In vivo, low-resistance, whole-cell recordings from neurons in the anaesthetized and awake mammalian brain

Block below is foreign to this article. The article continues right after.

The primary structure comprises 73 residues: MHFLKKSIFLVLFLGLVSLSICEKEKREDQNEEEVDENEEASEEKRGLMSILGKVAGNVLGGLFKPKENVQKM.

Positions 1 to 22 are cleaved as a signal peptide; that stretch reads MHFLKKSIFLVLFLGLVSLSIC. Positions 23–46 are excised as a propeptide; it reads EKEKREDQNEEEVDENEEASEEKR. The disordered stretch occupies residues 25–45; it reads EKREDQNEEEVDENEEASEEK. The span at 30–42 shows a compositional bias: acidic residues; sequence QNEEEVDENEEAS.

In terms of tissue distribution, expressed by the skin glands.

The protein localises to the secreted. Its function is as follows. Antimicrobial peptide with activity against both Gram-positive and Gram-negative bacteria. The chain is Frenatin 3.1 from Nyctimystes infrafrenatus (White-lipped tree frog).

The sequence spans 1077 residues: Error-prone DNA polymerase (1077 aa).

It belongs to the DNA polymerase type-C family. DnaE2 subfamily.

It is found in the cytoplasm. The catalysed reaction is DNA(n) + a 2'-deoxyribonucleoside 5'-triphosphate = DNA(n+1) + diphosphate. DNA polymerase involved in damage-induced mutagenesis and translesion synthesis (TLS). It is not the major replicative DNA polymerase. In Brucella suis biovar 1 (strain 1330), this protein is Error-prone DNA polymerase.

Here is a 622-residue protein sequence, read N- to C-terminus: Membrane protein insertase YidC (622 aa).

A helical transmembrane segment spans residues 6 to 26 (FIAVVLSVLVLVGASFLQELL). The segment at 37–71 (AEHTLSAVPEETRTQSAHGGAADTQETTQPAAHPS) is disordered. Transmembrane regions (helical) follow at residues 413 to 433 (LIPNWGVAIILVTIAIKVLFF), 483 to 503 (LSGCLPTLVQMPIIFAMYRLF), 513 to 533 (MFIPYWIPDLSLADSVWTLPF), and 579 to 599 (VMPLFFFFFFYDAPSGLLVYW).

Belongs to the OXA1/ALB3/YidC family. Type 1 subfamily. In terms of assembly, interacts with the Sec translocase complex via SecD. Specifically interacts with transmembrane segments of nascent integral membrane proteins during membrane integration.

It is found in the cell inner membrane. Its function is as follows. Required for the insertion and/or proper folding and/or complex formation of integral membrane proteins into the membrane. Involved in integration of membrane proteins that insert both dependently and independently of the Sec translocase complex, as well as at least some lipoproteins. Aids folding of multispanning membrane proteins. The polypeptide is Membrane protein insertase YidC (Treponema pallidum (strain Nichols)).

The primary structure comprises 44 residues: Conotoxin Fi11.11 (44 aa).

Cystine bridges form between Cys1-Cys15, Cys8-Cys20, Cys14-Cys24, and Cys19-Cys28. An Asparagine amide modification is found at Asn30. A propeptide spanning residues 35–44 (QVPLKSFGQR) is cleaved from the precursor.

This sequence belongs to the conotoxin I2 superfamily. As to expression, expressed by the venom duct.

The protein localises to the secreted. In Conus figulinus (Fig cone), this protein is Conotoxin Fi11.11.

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A blind patch-clamp technique for in vivo whole-cell recordings in the intact brain is described. Recordings were obtained from various neuronal cell types located 100–5,000 µm from the cortical surface. Access resistance of recordings was as low as 10 MΩ but increased with recording depth and animal age. Recordings were remarkably stable and it was therefore possible to obtain whole-cell recordings in awake, head-fixed animals. The whole-cell configuration permitted rapid dialysis of cells with a calcium buffer. In most neurons very little ongoing action potential (AP) activity was observed and the spontaneous firing rates were up to 50-fold less than what has been reported by extracellular unit recordings. AP firing in the brain might therefore be far sparser than previously thought.
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